Details for WYOMING MEDICAL CENTER - Ad from 2018-01-03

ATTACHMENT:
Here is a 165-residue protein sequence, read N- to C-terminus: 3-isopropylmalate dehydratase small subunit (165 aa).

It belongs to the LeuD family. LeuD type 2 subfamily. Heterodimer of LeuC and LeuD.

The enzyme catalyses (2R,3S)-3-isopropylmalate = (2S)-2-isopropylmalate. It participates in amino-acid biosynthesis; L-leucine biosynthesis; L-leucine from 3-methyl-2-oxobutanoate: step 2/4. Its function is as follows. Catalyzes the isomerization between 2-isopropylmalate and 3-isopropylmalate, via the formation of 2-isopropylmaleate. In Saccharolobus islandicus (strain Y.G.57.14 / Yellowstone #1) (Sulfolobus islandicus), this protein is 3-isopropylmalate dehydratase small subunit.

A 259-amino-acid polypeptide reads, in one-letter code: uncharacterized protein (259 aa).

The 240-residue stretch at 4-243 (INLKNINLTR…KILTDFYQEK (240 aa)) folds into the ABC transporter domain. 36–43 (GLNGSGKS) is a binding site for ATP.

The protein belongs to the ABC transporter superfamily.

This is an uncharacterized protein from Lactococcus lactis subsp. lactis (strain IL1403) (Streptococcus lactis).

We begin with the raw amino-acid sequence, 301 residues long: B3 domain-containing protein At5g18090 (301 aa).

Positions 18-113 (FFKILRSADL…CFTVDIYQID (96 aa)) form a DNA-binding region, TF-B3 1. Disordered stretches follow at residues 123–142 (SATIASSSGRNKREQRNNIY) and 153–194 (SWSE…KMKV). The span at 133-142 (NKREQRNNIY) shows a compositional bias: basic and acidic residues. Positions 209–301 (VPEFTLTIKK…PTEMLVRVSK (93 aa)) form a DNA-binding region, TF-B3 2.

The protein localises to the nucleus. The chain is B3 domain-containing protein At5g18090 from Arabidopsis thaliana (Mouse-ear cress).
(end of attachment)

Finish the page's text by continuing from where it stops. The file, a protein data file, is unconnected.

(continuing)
ASK THE EXPERTS What’s causing my child’s stomach pain? Abdominal pain is one of the most common complaints in young children, and it can be particularly difficult for parents to figure out what’s causing it. The most common cause of abdominal pain in children changes with age. Consult your physician if your child’s stomach pain is persistent or worsening. Constipation - Functional Constipation normally develops in early childhood as toilet training is introduced. Children are either resistant to training or have a fear of using the toilet. Constipation is usually the cause when pain develops over time, is generalized and develops around toilet training. A change in diet, such as introducing solids at 6 months and/or whole milk at 1 year, could also suggest constipation. Illness - Vomiting and diarrhea, especially in an acute setting, are most likely associated with a viral illness. If your child develops vomiting without stools or diarrhea, this could be signs of an obstruction due to foreign body ingestion or pyloric stenosis. If there are no signs of acute illness and your child is vomiting, I would suggest seeking a doctor’s opinion. Appendicitis - In appendicitis, pain starts around the belly button and later moves into the right lower quadrant. It is also associated with loss of appetite, fever and vomiting. Pain is normally significant and progressively worsens over time. If you are concerned your child has appendicitis, you should be evaluated by a doctor. Stress - Stress and anxiety seem to play a significant role in abdominal pain in school-aged children. It may be caused from bullying, worrying about school performance or even changes to their routine. A pain diary is normally helpful in diagnosing this, and other causes should be ruled out prior to making this diagnosis. Food allergy - Nausea with vomiting, abdominal cramping and diarrhea or bloating can be a sign of food allergy. They are not very common, happening in 5 to 10 percent of young children. Most allergies occur prior to age 2 and can be diagnosed with allergy testing, if necessary. Adam Linck, M.D. Board-certified family physician Stomach pain? Try Sage Primary Care’s walk-in clinic. Open 8 a.m. to 4:30 p.m. weekdays at 1020 S. Conwell St. (307) 265-8300 WyomingMedicalCenter.org/Sage

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